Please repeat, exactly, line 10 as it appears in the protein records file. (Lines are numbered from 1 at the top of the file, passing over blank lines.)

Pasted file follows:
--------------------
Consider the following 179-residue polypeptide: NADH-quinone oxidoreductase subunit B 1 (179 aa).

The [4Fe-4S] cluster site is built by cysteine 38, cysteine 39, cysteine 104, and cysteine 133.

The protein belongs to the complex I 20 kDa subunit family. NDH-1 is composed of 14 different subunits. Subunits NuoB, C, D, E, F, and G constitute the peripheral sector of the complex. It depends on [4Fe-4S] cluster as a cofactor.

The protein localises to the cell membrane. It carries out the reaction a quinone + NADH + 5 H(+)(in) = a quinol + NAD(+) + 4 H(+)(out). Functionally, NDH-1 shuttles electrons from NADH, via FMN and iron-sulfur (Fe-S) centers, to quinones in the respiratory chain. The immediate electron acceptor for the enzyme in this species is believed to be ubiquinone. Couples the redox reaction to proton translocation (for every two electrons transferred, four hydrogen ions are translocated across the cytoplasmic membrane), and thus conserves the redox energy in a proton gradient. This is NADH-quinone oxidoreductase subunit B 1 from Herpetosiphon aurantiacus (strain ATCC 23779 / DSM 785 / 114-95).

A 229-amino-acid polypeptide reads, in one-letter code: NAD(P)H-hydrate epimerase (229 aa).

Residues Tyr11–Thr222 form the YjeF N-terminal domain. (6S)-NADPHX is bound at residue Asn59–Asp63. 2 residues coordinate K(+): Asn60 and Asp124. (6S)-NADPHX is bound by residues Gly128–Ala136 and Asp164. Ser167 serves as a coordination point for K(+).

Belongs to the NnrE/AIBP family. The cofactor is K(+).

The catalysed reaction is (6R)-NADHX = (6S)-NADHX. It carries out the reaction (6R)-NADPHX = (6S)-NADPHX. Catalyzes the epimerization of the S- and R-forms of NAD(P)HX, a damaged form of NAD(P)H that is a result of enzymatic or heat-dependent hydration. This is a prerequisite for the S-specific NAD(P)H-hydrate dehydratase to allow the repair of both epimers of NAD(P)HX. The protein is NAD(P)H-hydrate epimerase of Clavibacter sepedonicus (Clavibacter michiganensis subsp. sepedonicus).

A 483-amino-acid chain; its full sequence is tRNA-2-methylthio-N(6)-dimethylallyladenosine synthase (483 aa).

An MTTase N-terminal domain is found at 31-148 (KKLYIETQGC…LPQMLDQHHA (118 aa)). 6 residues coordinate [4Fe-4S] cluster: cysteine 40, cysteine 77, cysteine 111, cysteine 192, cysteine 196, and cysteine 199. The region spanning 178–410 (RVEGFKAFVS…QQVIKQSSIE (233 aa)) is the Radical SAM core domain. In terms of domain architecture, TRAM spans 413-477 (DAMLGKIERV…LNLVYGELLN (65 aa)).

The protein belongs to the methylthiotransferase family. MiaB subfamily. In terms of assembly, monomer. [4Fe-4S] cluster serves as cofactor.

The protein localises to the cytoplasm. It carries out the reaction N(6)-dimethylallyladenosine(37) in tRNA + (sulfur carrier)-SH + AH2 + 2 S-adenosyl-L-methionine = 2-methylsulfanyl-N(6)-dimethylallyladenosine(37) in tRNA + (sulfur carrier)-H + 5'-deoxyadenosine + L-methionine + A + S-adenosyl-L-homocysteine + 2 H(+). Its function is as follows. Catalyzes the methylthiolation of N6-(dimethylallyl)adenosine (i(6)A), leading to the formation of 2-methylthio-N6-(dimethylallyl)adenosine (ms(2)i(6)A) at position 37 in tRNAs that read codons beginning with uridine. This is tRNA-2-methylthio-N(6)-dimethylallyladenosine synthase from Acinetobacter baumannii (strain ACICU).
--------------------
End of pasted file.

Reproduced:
An MTTase N-terminal domain is found at 31-148 (KKLYIETQGC…LPQMLDQHHA (118 aa)). 6 residues coordinate [4Fe-4S] cluster: cysteine 40, cysteine 77, cysteine 111, cysteine 192, cysteine 196, and cysteine 199. The region spanning 178–410 (RVEGFKAFVS…QQVIKQSSIE (233 aa)) is the Radical SAM core domain. In terms of domain architecture, TRAM spans 413-477 (DAMLGKIERV…LNLVYGELLN (65 aa)).